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My rule of thumb (which pretty much merges with @DA01's comment), is "Do as much as you can, but don't do more than needed". Maybe, if you wanted to give each platform its different design guidelines to appeal everybody, you could simply make a native app (do as much as you can). They tend to be a better choice for users, rather than accessing a website, ...


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Forget the "platform wars" and make the application user friendly from a touch perspective. The most important aspect you must try to achieve is to deliver a seamless experience across multiple platforms (make your app look and feel the same as much as you can on all platforms). As I see your application is not a very complicated so that shouldn't be so ...


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You need to take in consideration the context of the UX. Is this app intended to be used frequently? What age range the average user will be? Whats the final purpose of the app? Icons can be good if there are few elements on your menu. If you have 10+ choices it might not be a good idea to include icons at all, it will be hard to read and will feel ...


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It is probably only necessary to include icons for the following reasons (but in no particular order of importance, except maybe for the first one): If someone's life might be in danger or affected if not included, presumably because the icon contains important information that would otherwise not be conveyed. If whoever signs off on the design insists on ...


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Icons allow for more meaningful associations. While text items have the potential to look very similar, different images can let the user connect the idea of the image with the idea of the part of the app it navigates to. Using icons with the same meaning as in other apps can further help the user connect them to functionality, for instance, using an icon ...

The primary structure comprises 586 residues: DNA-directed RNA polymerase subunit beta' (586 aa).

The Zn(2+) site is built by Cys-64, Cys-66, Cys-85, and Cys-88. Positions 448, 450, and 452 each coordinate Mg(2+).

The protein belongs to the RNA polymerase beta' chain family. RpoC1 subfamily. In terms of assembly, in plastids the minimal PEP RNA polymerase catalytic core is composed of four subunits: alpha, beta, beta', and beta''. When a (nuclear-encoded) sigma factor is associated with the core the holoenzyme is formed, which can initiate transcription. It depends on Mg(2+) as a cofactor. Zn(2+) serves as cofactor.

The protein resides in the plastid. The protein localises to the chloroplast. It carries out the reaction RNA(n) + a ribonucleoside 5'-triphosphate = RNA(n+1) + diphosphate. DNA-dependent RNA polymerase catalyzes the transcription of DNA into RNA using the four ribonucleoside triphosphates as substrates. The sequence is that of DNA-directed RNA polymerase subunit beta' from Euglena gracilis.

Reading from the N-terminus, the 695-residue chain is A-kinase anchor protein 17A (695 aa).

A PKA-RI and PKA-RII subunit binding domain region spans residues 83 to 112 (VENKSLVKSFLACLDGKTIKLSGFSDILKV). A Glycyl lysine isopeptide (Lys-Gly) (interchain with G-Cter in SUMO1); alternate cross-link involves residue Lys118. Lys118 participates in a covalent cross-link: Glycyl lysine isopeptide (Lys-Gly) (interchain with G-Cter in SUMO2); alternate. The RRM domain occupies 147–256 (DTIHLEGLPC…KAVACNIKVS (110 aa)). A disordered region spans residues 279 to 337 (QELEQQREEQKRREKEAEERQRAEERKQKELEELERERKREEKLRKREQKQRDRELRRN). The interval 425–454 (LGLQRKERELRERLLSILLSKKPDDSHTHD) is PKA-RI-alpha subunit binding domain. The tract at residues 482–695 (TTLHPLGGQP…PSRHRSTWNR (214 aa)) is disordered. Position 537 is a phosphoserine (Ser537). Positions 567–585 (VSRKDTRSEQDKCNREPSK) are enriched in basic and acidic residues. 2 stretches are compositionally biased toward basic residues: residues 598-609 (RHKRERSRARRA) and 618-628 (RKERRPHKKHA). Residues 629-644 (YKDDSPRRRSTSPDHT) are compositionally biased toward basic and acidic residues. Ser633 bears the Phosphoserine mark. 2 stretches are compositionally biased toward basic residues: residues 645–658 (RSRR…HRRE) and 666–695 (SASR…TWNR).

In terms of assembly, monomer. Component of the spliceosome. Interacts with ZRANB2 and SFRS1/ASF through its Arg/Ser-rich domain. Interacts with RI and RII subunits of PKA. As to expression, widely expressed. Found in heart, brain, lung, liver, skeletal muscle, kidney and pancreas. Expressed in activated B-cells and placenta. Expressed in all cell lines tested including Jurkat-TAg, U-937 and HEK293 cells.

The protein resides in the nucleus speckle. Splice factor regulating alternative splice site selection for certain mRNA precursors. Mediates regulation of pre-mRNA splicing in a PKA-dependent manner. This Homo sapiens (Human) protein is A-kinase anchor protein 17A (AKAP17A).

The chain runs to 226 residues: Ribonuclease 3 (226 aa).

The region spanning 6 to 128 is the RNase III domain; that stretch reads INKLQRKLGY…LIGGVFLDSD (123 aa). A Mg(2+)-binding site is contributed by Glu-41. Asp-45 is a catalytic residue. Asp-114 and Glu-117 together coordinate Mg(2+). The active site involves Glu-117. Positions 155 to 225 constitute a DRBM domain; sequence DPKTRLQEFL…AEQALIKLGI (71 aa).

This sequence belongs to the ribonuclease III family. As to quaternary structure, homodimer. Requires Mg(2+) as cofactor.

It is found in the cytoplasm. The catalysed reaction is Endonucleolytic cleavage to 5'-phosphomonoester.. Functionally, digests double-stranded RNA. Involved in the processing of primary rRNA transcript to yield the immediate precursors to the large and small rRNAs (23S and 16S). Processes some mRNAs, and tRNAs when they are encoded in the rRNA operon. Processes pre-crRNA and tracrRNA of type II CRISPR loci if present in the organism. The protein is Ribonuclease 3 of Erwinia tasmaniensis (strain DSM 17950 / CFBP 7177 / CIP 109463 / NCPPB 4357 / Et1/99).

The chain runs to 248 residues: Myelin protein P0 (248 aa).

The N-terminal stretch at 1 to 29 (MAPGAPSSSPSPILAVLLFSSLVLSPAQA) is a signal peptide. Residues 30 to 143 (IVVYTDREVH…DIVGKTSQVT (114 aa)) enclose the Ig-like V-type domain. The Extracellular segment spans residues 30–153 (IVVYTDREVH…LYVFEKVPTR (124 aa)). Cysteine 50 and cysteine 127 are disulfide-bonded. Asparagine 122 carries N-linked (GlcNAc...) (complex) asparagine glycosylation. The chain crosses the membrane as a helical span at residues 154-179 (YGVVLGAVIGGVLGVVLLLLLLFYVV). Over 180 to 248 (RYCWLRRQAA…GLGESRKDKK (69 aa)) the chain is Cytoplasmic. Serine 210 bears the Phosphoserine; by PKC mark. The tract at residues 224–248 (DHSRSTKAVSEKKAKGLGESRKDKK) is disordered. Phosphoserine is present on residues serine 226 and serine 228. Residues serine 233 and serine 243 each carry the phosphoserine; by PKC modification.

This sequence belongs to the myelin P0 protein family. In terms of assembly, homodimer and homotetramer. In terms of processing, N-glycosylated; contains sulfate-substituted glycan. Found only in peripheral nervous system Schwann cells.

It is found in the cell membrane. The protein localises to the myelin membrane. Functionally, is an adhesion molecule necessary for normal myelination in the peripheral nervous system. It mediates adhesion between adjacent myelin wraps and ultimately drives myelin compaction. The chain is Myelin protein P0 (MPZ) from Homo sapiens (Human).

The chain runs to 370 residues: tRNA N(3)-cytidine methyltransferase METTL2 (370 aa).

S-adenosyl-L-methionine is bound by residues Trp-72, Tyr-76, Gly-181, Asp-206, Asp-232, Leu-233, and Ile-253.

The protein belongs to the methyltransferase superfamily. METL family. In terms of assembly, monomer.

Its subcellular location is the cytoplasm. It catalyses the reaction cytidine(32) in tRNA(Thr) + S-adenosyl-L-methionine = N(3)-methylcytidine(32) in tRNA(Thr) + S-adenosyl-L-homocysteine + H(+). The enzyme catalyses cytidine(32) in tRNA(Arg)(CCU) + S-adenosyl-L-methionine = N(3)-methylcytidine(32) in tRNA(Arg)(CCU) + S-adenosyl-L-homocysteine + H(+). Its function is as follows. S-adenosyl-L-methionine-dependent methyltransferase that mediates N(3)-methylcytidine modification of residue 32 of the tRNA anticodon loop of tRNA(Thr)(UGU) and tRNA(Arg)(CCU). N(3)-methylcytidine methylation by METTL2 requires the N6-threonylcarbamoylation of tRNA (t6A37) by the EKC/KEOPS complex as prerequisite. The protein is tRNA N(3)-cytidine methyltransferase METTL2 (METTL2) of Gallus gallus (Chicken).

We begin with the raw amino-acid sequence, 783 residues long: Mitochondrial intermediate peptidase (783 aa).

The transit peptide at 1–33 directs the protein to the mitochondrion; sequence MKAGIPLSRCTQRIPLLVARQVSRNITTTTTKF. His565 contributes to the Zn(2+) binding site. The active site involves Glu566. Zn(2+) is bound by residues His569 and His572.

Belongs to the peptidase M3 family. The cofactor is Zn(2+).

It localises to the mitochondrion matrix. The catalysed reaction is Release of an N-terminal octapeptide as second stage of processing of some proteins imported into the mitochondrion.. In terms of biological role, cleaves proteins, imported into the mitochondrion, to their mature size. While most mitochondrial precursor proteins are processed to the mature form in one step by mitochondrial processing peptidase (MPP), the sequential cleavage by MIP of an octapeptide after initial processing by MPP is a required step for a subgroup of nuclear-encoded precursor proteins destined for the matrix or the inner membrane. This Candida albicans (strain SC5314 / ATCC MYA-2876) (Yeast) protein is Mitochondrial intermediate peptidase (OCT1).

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Best Practice: Both should be used. As a social scientist studying people from the United States and their relationships between technology, I can say that in my experience both has always been better. You wrote: This seems redundant if the app can already detect whether the user is new or existing. If you are using non-standard ways to detect if a ...


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Two key aspects of User Interface Design are the following Make the system intuitive and easy to use for new users Dont slow down expert of familiar users to achieve 1 Considering that a bulk of your traffic most likely will be existing users coming back who already have an account I would Make Log In the primary focus, with a smaller emphasis of sign up ...


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For social apps, one needs to sign - in to view the happenings in their circles. Who liked the posts, who tagged me or who added me in the circle etc. These are confidential with respect to user's privacy. Hence the app emphasises on Sign In in big and Signup in small ( reason as described @Majo0od) For other purposes like shopping app on other hand, ...


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The question and response options need to be as simple as possible. Both of your options don't really relay that. They actually complicate what the user is supposed to do. That said, "Done" is the wrong term. It should be "Save" if it's a draft option. That way, when new data is input, users have two options: Save or Cancel. If Cancel, alert that displays ...